Just over a year ago, I permanently redirected all my feeds their Atom 1.0 equivalents. Several months later, I quietly converted all those redirects to 410 Gone.
Checking back to see how effective this has been, here is a list of user agents that are still attempting to fetch those missing feeds: by name and by full User-Agent. The numbers down the left are the number of requests over the past week.
I’ll point out the obvious to Anne: redirection was always meant as a temporary hack, “advertising” to people that they should move from RSS to Atom. There is no need to do that anymore, so the feeds really can be marked as “gone” now... as Sam should have done from the beginning (but didn’t, just out of kindness to his readers).
If you subtract away reality, I could argue that it was the original redirect that was wrong as those were two different URIs and ipso facto two different resources.
If you are willing to overlook that minor detail, then both index.html and index.atom are the same resource, and yes, that resource still exists, and I could permanently redirect all requests for formats that I no longer support to either URI equally.
But if you add back in reality, none of this matters if popular applications like Google Reader ignore both status codes.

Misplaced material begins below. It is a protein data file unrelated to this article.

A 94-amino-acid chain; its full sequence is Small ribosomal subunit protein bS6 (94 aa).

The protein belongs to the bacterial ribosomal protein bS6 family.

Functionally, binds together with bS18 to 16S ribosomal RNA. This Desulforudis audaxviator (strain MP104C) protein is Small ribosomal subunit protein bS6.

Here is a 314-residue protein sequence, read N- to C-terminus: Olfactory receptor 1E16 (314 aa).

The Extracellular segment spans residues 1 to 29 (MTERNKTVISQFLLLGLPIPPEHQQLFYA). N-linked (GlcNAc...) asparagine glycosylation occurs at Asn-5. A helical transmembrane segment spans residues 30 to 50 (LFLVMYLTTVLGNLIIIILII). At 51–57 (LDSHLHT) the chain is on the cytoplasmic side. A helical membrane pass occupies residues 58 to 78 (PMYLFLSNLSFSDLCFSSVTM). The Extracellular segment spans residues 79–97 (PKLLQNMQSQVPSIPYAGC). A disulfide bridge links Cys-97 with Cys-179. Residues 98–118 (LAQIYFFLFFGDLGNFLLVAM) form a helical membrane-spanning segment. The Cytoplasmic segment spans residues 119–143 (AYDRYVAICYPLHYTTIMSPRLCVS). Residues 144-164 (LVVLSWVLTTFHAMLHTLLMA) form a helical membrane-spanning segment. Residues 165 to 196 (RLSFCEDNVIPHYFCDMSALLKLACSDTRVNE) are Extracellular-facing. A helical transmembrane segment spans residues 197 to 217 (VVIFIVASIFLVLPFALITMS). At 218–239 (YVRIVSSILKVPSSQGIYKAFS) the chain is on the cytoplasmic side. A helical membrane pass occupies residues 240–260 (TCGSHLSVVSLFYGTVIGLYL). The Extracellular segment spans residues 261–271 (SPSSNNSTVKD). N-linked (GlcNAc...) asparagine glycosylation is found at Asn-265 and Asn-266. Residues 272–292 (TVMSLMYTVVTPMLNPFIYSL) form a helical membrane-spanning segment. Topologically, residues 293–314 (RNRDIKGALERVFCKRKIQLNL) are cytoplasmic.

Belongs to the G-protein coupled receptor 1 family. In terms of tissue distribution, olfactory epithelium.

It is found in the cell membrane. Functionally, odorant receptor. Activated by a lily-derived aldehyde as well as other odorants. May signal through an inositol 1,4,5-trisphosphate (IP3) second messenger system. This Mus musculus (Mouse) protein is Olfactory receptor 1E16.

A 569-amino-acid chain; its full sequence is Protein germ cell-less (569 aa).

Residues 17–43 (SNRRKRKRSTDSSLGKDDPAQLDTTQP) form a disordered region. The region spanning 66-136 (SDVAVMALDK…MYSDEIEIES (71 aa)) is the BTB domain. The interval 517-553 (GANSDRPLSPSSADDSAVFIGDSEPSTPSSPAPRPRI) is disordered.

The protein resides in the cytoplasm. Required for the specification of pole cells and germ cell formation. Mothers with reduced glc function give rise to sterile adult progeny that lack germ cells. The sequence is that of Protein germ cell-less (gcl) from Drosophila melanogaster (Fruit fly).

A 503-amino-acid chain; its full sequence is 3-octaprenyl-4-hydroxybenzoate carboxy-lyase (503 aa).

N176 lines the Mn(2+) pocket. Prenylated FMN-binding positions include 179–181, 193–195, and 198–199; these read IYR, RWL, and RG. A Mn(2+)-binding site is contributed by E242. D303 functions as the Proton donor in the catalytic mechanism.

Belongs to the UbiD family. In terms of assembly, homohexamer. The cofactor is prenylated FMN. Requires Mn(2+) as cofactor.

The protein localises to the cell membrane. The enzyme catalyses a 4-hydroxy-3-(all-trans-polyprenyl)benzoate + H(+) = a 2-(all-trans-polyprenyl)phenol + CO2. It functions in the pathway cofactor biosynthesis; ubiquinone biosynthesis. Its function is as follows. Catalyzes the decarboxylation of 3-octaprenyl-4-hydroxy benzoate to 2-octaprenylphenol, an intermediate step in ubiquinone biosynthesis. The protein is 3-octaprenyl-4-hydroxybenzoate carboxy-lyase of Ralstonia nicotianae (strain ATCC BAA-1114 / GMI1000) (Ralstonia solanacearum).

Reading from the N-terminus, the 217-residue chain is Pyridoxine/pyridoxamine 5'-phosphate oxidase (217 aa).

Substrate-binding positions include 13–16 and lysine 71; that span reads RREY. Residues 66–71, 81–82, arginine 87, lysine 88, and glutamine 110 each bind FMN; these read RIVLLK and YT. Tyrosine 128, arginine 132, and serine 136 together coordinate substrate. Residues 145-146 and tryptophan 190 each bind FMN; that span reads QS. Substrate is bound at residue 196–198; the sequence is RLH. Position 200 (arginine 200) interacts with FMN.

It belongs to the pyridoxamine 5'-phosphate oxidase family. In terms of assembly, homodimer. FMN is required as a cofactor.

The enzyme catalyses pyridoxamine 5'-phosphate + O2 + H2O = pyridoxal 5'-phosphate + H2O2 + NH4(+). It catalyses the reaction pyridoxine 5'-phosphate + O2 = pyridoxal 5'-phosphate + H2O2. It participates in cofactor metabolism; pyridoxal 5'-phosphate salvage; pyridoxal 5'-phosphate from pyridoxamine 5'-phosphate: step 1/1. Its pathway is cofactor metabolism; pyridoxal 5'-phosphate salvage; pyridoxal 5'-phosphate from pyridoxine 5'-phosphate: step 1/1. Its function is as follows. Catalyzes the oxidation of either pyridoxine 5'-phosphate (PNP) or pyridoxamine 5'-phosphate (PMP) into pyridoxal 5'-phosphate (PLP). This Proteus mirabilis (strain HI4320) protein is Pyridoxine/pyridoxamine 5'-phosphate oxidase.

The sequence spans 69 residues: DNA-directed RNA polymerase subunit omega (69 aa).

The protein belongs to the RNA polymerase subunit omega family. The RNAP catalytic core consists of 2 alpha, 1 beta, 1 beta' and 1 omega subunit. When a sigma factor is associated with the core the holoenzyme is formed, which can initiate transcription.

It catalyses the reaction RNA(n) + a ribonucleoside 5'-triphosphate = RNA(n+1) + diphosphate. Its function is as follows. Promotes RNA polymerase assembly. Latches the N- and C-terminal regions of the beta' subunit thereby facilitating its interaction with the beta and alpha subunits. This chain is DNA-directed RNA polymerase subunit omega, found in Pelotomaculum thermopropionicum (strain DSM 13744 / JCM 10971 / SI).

Is a redirect appropriate if the format of the information has changed? There’s nothing in the RSS spec that says that RSS parsers have to understand Atom 1.0 as well (although personally I think that’s a good idea!)
The 410 response is primarily intended to assist the task of web maintenance by notifying the recipient that the resource is intentionally unavailable and that the server owners desire that remote links to that source be removed. Such an event is common for limited-time, promotional services and for resources belonging to individuals no longer working at the server’s site. It is not necessary to mark all permanently unavailable resources as “gone” or to keep the mark for any length of time — that is left to the discretion of the server owner.
“Server owner” = Sam
“Intentionally unavailable” = Sam decided
“Discretion of the server owner” = Sam can decide whatever he damn well pleases
Looks like Aggrevator is on the list of tools that don’t respect 410. I’ll have to add a fix that detects 410 and sets the status of a feed to dead then ensures that we never refresh dead feeds (unless the user explicitly asks for it )...
With so many feedreaders (including the one I use) that don’t do anything about many HTTP codes, it makes me think we need a tool that goes through all the entries in an (exported) OPML file and reports what ones have moved or gone, etc. And maybe produce a new OPML file to re-import to a feedreader.
Sam Ruby has been responding to RSS requests with permanent redirects and gone statuses for a year . It appears nobody is listening. My Rmail code worked. Hundreds of Google Reader users are being denied Sam’s wit. Anybody working at Google...
I’m always amazed at how little HTTP is used in the real world. I think it is a true testament to the “good enough” rule of the internet. I would love to see a report (and I have little clue where I could obtain such a document) representing the...
Sam Ruby pointed out HTTP 410 GONE support in feed readers or rather the lack thereof. He links to the list of User-Agent strings that continue to request the feed that is gone. One of the entries points at the Windows RSS Platform as an...